Today was mainly a driving day, and we had quite a lot of ground to cover to get up to the south-eastern part of Kruger, and just had some time for morning birding around Wakkerstroom. We decided to head up the Paulpietersberg road, and were blessed with a brilliant morning – not a cloud in sight, and not a breath of wind. Of course, with it being still early on in the day, the air was still rather fresh! We again had a good spell of birding, and managed to find Ground Woodpecker, Eastern Long-billed Lark, Sentinel Rock Thrush, Buff-streaked Chat, Cape Bunting, Malachite Sunbird (for those who missed it the previous day), Yellow-breasted Pipit, Mountain Wheatear, Secretarybird and White-bellied Bustard. On the mammalian front, a group of Grey Rhebok kept us company. We quickly wolfed down breakfast, and hit the road. We made good progress and a stop was made for a group of Lesser Kestrels feeding over a recently ploughed patch of grass. We grabbed an ‘on-the-go’ lunch, and arrived at the Crocodile Bridge gate a little after 15h00. We took it easy up to Lower Sabie, where we would be based for the next two nights, and enjoyed the plethora of mammals and birds en-route. Woodland Kingfisher were full up, as were Red-backed Shrike and European Roller. Stops were made for a lovely group of White-crowned Lapwings right next to the road, our first herd of African Elephants and a stunning Leopard. We were driving through fairly dense scrub and a flash of tan caught my eye just off the road – I knew immediately what it was, and carefully reversed (having a trailer hitched behind you always made this an interesting task!) until we found an opening. The Leopard very fortunately obliged – walking right out into the opening, and then onto the road behind us. What a sighting!! With everybody in a great mood after the Leopard, we enjoyed a brilliant dinner before calling it a day!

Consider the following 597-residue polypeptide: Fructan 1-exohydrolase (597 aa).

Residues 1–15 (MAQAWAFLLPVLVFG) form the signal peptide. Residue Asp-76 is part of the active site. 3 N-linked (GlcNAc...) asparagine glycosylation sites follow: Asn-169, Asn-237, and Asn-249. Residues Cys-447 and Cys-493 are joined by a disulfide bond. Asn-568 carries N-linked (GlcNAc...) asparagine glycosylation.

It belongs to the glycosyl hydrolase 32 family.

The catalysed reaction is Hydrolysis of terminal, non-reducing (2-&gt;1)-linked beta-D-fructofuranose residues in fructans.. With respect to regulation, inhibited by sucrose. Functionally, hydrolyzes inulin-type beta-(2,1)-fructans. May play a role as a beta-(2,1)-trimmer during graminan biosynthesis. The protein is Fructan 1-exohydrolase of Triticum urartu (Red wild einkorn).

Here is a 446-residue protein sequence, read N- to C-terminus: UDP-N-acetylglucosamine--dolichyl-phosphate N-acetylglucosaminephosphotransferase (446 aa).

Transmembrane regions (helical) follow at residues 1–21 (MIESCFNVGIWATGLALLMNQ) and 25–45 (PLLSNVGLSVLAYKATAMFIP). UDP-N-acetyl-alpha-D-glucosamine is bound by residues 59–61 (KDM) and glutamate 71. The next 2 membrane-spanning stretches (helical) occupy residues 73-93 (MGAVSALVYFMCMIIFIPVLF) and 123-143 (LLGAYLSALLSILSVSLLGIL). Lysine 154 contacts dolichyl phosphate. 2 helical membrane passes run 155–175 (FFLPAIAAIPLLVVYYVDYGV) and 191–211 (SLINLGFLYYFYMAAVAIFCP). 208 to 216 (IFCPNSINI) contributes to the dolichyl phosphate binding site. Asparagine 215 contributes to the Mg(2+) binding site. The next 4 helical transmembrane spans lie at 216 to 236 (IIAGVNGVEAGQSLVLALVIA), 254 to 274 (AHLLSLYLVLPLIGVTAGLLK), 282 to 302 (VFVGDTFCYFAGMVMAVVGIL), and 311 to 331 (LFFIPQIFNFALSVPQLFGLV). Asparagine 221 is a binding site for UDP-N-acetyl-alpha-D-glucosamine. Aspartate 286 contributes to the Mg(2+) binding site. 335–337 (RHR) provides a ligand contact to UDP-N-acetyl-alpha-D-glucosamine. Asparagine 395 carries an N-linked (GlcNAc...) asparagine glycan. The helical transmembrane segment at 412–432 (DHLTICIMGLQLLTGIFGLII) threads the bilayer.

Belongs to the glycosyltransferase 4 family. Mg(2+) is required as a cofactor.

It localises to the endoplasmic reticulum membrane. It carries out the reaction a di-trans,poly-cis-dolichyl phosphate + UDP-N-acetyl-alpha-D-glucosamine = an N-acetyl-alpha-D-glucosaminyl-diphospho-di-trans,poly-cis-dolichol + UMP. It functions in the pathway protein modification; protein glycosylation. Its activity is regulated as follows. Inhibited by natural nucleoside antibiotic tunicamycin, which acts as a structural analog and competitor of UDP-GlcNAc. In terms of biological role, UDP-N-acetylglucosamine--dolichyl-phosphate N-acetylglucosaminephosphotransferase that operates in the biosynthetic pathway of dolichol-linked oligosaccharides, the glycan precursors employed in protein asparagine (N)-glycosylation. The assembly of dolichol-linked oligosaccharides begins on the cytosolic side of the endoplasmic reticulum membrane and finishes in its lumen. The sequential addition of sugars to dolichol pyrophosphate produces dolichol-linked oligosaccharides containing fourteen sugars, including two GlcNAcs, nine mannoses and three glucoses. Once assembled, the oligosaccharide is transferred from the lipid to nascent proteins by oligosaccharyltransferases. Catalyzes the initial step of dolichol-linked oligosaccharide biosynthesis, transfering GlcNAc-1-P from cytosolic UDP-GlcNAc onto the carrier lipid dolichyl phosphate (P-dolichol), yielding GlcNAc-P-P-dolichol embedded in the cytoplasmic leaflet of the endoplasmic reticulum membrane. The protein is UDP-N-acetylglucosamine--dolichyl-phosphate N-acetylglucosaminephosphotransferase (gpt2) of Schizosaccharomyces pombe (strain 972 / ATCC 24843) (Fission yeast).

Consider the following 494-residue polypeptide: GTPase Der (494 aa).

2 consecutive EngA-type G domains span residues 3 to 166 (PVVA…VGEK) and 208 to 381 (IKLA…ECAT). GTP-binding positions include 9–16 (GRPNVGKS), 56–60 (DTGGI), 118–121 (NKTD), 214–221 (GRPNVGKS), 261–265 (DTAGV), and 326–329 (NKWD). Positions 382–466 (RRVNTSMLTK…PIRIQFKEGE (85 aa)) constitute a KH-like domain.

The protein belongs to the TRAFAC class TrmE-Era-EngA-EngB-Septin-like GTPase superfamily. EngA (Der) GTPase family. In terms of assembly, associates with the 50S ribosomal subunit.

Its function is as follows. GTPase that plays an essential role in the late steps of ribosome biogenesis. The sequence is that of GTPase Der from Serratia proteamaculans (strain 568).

|Sentinel Rock Thrush - Juvenile|
And thus ends part 2 of this mammoth blog, only 3 more instalments to go, thanks for bearing with me! Mind you, hopefully it reflects the wonderful time we all had on the tour. There is so much more to come and much to tell. Please do pop-by and read the next episode, I just hope you get a feel of how enjoyable this tour was and might join Dylan and I later this year on a repeat of this great and diverse adventure into one of the world’s natural wonders. Take a look at the itinerary on this link
|Burchell's (Plains) Zebra|